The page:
Gary Kroll19667.099.44 1.33
Robb Nen19957.8210.39 1.33
Arthur Rhodes19936.919.12 1.32
Britt Reames20027.7610.00 1.29
Lee Smith19837.289.01 1.24
Jake Peavy20047.579.36 1.24
Juan Cruz20037.619.14 1.20
Tom Henke19868.3710.02 1.20
Jorge Julio20047.699.13 1.19
Paul Shuey19988.569.82 1.15
John Wetteland19908.429.62 1.14
Scott Sauerbeck20018.679.84 1.14
Tom Davey20027.949.00 1.13
Mark Clear19808.099.14 1.13
Jeff Zimmerman20018.079.08 1.13
Scott Service19978.779.01 1.03
Paul Spoljaric19988.929.09 1.02

There's Rincon in fourth place, right ahead of Sandy Koufax. That seems pretty rare to me.

It seems all this time the media has been keying on the one-year, Brady Anderson-like increases in home run totals as the main affects of steroid use. Congress seemed ready to break out asterisks for every home run hit after Jim Bunning retired. However, given Rincon's suspension and Tom House's recent admission, one has to wonder if the should have been scouring the strikeout, not the home run, totals—except Alex Sanchez's.

2005-05-04 08:58:47
1.   Pinski
How much of an effect does being converted from a starter to a reliever make?

From just glancing at your 100 inning k increases, many of them, at an early point in their careers, were starters. Just a quick glance at a Hall of Fame example of a starter being converted to a closer/reliever shows a marked increase: 1986 - 6.13 then 1987 - 8.79 [% improved - 1.43].

Maybe Rincon doesn't necessarily fall into this category because he was a starter in the minor leagues, and only started 3 games in the majors, but it would seem to me to be at least somewhat relevant, that a starter when being converted to a reliever (seems) to majorly increase his k/9.

2005-05-04 09:02:25
2.   Vishal
interestingly, three of the top pitchers on that last list are currently on the pitching staff of the minnesota twins, and are arguably their three best pitchers (nathan, rincon, santana). is it 'roids flowing through the bullpen, a pitching coach adeptly improving their mechanics, or something else? or is it coincidence?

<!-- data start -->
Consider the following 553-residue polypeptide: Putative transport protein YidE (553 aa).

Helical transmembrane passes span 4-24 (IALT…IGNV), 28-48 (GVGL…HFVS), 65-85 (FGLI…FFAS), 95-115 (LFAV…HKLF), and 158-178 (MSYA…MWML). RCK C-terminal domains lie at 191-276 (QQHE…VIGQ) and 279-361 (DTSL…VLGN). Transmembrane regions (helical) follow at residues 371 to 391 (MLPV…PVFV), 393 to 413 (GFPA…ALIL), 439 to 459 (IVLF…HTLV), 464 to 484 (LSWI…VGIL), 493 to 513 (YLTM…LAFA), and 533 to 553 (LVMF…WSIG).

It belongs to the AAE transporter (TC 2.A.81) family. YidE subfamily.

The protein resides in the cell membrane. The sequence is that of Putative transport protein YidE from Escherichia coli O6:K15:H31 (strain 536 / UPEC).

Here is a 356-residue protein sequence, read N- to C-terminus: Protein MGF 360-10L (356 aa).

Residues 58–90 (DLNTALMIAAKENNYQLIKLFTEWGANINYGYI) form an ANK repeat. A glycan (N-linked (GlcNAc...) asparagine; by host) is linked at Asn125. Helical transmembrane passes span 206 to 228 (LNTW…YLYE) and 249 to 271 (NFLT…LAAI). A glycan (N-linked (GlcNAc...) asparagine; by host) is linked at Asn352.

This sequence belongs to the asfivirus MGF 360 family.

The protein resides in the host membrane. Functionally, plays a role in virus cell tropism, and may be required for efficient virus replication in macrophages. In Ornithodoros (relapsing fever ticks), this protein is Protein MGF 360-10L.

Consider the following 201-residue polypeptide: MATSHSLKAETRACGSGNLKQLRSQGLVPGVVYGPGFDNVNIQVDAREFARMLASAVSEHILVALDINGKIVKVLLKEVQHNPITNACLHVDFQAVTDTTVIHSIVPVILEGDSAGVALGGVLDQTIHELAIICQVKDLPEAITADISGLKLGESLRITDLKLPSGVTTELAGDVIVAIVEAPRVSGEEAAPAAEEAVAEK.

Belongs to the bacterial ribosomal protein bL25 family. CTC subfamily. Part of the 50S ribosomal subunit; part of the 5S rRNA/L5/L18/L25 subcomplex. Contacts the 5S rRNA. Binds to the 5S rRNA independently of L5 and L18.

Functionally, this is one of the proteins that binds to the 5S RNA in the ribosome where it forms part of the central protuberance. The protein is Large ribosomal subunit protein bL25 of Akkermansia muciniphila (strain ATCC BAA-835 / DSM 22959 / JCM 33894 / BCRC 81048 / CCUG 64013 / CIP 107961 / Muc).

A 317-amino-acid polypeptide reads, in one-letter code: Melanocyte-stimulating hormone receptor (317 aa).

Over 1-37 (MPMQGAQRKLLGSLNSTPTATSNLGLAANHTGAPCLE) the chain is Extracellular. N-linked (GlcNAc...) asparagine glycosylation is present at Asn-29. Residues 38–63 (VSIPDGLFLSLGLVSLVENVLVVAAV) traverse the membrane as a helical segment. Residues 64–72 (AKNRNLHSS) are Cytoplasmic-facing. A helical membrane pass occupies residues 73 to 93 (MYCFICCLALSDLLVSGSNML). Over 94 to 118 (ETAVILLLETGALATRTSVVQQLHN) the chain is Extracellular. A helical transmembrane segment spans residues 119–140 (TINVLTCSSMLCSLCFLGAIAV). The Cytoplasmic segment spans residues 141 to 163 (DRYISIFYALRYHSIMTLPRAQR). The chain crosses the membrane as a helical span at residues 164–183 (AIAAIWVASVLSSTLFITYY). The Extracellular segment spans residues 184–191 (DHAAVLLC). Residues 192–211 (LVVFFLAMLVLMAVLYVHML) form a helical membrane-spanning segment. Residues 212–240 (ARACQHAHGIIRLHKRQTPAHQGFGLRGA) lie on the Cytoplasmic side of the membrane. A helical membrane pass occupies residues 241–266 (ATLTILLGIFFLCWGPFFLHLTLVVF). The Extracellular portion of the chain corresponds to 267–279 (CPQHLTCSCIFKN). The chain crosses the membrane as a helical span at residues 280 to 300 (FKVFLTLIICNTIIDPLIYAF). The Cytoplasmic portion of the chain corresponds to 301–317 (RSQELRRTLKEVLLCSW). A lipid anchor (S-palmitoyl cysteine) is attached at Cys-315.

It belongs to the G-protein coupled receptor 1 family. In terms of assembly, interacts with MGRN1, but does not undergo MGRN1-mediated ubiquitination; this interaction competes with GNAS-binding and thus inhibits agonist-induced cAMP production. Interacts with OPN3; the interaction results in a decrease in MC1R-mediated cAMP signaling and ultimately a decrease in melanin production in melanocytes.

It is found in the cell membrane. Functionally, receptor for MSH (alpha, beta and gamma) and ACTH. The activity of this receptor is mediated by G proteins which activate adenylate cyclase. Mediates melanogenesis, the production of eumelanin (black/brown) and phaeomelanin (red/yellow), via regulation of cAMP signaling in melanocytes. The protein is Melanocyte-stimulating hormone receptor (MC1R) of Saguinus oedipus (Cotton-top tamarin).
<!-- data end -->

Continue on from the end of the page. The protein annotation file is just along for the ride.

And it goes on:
i don't know much about steroids or the MLB drug policy, but is it conclusive that rincon tested positive for steroid use? might there be some other chemical that triggered the positive test? all the news releases don't get more specific than "performance-enhancing drug". and again, repeating that i know next to nothing about the effects of steroid use or pitching for that matter, but it seems to me especially risky for pitchers to take steroids, because isn't pitching less about muscle mass than about ligament and joint strength and the ability to rotate one's arm very quickly? considering that steroid use has a reputation for increasing susceptibility to injury, and that pitchers are quite susceptible anyway, the possible benefit to pitchers seems hardly worth the risk, at least so it seems in my thought exercise.

2005-05-04 10:04:39
3.   rbj
Steroids, from all the conflicting hysteria I hear/read about in the media, are more about recovery time than muscle bulking. You build up more muscles by working out more. Steroids help muscles rebound quicker so you can work out more. I suppose steroids would help a reliever rebound quicker, so he could pitch on more consecutive days. Has Rincon's IP gone up dramatically, especially vs. other Twins' relievers (of course he could also just be entering his prime and be able, naturally, to pitch more.) Perhaps dramatic increases in IP, velocity and consecutive days pitching might be an indicator of steroid use.
You are right Vishal, we don't know what Rincon took, it isn't completely fair to tar him with a steroids brush unless we know what he took.

Comment status: comments have been closed. Baseball Toaster is now out of business.